Perhaps the finest example of this school of thought can be seen at Warner Bros. Discovery, where David Zaslav ascended to the throne of chief executive by overseeing the Discovery Channel’s transition from nature documentaries to reality swill. The “content”-ization of that conglomerate’s holdings is the only reasonable explanation for the decision to rename HBO Max as simply Max — removing the prestigious legacy media brand that most clearheaded, marginally intelligent people would presume to be an asset. It lost 1.8 million subscribers in the process, but that’s merely the battle; it won the war, because when you visit Max now, the front-page carousel is a combination of scripted series, HBO documentaries, true crime and reality competition shows. It’s all on equal footing; it’s all content. But “Casablanca,” “Succession” and “Dr. Pimple Popper” are not the same thing — and the programmers of a service that pretends otherwise are abdicating their responsibility as curators.
The service also showed its hand with the baffling decision (later corrected, following threats from the writers’ and directors’ unions) to lump together all of a production’s writers, producers and directors under the single classification of “creators” — terminology that similarly attempts to simplify and minimize the hard work of writing and directing, while simultaneously elevating the wildly divergent efforts of social media personalities and Instagram influencers who will breathlessly brand themselves “content creators.” You’ll hear tech “geniuses” and “innovative” chief executives referring to showrunners and filmmakers with the same terminology, and it’s nonsensical. Martin Scorsese and Logan Paul are not in the same line of work. In practical terms, “content creator” neatly accomplishes two things at once: It lets people who make garbage think they’re making art, and tells people who make art that they’re making garbage.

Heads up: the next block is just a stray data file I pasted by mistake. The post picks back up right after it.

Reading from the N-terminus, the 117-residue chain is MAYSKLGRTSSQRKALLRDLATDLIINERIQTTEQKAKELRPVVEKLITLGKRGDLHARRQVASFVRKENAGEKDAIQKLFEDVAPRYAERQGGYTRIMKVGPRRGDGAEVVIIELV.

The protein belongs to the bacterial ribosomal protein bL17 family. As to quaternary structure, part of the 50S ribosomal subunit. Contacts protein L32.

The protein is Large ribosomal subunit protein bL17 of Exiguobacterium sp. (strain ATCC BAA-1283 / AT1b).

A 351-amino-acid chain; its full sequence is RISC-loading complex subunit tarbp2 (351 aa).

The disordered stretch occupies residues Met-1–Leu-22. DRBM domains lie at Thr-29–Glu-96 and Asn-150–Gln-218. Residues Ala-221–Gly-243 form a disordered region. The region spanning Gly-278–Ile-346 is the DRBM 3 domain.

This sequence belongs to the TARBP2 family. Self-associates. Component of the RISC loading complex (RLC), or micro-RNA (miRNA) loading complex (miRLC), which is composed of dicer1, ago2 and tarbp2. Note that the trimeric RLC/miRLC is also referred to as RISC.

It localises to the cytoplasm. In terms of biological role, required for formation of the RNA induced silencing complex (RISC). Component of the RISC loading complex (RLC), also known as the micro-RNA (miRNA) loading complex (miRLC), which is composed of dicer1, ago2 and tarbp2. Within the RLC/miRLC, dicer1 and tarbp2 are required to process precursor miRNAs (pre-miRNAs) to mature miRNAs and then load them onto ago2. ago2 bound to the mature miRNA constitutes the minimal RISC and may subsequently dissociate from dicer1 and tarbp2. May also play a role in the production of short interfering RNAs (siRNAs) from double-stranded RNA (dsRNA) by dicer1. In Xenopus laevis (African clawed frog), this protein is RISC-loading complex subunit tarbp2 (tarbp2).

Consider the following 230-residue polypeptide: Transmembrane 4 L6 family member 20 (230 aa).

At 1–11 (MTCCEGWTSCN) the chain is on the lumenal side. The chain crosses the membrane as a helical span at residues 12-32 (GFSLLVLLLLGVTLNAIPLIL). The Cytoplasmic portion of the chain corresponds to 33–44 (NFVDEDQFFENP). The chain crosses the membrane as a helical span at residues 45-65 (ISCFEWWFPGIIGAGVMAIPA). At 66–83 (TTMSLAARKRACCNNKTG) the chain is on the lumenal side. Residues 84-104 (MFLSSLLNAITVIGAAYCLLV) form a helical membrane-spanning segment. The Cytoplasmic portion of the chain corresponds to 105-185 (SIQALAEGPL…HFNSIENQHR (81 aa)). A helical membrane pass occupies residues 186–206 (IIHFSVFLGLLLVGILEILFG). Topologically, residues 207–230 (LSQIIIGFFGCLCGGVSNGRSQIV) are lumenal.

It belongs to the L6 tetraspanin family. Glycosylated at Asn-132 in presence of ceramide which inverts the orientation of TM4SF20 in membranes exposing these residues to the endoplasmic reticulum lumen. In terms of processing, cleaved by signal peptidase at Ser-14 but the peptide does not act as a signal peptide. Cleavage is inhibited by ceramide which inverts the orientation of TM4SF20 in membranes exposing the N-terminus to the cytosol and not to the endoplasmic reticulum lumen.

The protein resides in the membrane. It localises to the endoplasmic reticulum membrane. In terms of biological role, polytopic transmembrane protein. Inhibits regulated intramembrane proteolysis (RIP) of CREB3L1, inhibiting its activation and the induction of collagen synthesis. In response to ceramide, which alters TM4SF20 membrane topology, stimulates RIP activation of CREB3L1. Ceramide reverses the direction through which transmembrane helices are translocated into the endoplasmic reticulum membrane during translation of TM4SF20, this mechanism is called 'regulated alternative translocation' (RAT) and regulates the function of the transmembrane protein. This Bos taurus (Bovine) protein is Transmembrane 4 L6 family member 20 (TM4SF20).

Perhaps this is all just semantics, an old man yelling at clouds about a shift in thinking and classification. But the ubiquity of “content” is no organic evolution; this is more complicated, and frankly more depressing, than that. Language matters. The way we talk about things affects how we think and feel about them. So when journalists regurgitate purposefully reductive language, and when their viewers and readers consume and parrot it, they’re not adopting some zippy buzzword. They’re doing the bidding of people in power, and diminishing the work that they claim to love.